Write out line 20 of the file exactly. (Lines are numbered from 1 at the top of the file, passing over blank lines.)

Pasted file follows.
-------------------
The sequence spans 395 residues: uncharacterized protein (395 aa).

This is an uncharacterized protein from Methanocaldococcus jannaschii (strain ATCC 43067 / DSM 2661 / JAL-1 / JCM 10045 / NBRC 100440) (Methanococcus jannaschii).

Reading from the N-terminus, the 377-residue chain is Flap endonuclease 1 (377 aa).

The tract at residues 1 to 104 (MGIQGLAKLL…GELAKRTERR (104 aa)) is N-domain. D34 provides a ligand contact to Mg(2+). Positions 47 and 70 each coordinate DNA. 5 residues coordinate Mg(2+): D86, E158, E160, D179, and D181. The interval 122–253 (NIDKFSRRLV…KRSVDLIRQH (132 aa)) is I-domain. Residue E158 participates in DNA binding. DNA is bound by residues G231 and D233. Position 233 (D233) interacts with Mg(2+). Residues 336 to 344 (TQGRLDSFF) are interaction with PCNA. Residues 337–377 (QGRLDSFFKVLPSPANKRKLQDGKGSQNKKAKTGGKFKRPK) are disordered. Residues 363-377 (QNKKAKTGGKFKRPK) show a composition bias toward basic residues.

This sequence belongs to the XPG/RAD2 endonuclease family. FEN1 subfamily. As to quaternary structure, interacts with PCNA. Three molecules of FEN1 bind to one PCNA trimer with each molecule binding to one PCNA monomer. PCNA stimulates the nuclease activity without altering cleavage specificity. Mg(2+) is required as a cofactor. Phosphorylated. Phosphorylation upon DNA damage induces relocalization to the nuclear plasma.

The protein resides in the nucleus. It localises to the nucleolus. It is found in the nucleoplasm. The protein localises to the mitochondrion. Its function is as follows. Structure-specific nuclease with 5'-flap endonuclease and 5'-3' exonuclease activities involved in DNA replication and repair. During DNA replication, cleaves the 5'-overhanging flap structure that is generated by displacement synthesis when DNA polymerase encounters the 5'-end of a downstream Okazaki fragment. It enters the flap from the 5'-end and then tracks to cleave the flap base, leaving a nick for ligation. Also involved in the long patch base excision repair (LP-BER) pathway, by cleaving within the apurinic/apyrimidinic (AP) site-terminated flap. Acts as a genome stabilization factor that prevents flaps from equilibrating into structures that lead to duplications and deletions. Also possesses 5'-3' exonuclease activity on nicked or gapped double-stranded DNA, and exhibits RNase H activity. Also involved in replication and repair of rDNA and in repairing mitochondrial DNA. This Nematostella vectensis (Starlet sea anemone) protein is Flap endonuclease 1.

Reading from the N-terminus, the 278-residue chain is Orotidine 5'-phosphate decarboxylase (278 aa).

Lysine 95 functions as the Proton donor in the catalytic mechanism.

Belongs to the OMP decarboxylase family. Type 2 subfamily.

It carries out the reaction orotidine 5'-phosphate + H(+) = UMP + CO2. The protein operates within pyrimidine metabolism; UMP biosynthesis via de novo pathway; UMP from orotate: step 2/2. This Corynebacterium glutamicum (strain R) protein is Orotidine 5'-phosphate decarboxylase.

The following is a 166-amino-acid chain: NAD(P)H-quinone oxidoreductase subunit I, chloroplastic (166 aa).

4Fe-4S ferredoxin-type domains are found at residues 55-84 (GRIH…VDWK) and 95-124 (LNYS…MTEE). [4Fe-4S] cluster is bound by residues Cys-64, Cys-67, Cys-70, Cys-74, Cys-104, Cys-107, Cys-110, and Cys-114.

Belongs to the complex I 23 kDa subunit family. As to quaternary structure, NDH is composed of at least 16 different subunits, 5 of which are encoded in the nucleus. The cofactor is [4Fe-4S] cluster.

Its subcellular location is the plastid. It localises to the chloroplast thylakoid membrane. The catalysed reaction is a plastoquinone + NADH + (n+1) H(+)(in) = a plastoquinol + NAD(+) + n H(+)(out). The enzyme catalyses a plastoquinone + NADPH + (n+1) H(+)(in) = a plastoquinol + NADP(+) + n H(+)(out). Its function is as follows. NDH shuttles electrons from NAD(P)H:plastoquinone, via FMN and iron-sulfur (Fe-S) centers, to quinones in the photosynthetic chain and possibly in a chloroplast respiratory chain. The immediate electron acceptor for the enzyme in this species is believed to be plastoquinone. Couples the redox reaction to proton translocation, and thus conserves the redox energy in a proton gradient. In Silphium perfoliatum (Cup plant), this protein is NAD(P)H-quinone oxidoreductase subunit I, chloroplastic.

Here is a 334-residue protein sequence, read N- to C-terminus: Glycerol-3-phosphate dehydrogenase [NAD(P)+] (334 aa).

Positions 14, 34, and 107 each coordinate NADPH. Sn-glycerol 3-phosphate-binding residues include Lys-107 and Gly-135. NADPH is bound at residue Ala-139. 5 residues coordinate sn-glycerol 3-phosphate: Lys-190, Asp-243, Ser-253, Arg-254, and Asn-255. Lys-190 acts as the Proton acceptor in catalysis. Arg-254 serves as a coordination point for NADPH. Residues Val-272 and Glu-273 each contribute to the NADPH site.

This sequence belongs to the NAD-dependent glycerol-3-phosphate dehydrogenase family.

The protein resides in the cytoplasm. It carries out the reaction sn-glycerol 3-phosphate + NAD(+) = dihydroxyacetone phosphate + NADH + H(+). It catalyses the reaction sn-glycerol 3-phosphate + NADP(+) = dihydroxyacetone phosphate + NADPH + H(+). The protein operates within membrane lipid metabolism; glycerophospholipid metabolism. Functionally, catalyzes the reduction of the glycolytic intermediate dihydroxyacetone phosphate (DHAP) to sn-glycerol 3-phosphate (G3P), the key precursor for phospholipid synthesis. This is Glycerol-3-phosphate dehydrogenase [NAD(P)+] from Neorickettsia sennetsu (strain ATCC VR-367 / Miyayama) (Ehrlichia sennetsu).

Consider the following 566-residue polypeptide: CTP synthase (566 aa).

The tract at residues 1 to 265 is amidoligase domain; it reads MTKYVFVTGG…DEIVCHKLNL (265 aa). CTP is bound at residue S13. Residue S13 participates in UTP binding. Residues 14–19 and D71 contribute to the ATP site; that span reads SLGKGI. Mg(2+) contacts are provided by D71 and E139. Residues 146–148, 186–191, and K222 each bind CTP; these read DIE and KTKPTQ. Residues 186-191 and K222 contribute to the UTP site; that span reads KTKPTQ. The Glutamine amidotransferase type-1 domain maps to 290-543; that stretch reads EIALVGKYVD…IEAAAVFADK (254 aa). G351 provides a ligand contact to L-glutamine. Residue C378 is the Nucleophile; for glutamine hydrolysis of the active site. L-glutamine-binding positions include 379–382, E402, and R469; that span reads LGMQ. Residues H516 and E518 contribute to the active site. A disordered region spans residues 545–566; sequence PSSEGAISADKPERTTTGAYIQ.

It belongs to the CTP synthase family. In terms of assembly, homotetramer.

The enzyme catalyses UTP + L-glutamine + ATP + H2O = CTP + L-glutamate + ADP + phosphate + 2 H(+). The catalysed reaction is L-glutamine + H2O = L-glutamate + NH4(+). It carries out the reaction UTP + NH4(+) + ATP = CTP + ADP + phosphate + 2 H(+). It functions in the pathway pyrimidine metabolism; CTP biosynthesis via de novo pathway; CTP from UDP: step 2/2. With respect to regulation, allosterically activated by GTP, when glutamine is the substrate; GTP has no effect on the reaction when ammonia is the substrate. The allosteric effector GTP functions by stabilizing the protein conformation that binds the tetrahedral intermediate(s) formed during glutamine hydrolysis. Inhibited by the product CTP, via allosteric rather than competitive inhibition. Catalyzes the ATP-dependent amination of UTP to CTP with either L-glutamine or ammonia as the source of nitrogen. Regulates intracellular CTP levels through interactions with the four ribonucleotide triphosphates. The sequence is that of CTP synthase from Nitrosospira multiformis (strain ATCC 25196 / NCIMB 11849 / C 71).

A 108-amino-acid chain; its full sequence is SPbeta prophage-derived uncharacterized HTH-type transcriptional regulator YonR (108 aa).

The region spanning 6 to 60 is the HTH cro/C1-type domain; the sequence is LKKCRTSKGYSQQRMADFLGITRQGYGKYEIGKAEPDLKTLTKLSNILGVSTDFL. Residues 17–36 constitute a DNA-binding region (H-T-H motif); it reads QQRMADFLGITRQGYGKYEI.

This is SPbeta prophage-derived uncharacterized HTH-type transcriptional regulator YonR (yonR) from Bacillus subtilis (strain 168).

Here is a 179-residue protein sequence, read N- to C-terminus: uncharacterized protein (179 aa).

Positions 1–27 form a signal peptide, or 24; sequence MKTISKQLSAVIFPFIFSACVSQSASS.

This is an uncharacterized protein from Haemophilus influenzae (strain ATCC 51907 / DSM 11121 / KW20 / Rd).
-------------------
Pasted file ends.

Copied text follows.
The tract at residues 1 to 265 is amidoligase domain; it reads MTKYVFVTGG…DEIVCHKLNL (265 aa). CTP is bound at residue S13. Residue S13 participates in UTP binding. Residues 14–19 and D71 contribute to the ATP site; that span reads SLGKGI. Mg(2+) contacts are provided by D71 and E139. Residues 146–148, 186–191, and K222 each bind CTP; these read DIE and KTKPTQ. Residues 186-191 and K222 contribute to the UTP site; that span reads KTKPTQ. The Glutamine amidotransferase type-1 domain maps to 290-543; that stretch reads EIALVGKYVD…IEAAAVFADK (254 aa). G351 provides a ligand contact to L-glutamine. Residue C378 is the Nucleophile; for glutamine hydrolysis of the active site. L-glutamine-binding positions include 379–382, E402, and R469; that span reads LGMQ. Residues H516 and E518 contribute to the active site. A disordered region spans residues 545–566; sequence PSSEGAISADKPERTTTGAYIQ.